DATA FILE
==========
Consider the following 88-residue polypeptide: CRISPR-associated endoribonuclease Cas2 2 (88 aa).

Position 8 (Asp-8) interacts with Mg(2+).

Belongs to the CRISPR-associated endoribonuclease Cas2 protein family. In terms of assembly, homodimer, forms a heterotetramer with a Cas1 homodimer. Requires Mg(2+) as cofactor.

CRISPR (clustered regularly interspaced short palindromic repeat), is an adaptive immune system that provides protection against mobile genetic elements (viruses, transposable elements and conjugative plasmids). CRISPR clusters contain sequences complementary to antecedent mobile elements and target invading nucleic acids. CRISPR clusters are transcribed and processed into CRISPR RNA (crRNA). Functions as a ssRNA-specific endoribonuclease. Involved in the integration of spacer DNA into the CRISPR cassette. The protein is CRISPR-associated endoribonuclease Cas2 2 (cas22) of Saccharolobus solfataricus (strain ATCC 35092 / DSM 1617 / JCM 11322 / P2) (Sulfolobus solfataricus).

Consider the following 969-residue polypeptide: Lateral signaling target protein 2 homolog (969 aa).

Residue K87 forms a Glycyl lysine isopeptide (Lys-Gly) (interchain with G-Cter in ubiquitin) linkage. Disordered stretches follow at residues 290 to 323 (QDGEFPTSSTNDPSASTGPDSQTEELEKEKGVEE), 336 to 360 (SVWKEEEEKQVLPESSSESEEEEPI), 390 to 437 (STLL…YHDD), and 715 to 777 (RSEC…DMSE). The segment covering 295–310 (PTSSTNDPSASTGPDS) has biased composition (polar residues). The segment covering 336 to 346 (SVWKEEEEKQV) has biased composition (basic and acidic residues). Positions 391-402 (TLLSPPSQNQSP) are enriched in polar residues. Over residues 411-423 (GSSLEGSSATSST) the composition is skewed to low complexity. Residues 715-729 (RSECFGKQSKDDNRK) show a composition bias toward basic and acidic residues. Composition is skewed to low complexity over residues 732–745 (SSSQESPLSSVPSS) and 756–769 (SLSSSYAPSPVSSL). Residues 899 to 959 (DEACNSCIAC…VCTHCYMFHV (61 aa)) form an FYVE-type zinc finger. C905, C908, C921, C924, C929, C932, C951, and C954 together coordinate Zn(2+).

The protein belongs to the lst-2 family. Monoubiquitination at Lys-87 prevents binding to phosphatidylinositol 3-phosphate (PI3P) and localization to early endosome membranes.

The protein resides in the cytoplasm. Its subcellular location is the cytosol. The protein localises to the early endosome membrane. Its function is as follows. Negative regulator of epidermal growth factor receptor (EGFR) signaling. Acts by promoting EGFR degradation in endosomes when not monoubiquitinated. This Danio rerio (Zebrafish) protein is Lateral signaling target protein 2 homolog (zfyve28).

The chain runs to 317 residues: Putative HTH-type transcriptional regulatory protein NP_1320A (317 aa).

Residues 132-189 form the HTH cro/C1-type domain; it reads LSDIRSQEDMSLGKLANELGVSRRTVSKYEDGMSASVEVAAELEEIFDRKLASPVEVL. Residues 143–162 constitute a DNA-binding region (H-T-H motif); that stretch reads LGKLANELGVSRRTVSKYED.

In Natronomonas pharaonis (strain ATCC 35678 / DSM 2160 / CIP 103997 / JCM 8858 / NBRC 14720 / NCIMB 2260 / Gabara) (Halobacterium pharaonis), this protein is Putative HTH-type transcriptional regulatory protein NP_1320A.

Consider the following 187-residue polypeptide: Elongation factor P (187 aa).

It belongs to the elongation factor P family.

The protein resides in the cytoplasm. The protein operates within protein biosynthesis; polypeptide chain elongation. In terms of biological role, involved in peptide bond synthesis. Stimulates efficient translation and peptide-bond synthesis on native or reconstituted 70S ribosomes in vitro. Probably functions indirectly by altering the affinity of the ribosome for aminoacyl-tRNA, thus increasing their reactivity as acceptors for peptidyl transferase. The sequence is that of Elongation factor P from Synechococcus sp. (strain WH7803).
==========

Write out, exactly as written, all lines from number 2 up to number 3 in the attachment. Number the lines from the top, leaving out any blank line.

Position 8 (Asp-8) interacts with Mg(2+).

Belongs to the CRISPR-associated endoribonuclease Cas2 protein family. In terms of assembly, homodimer, forms a heterotetramer with a Cas1 homodimer. Requires Mg(2+) as cofactor.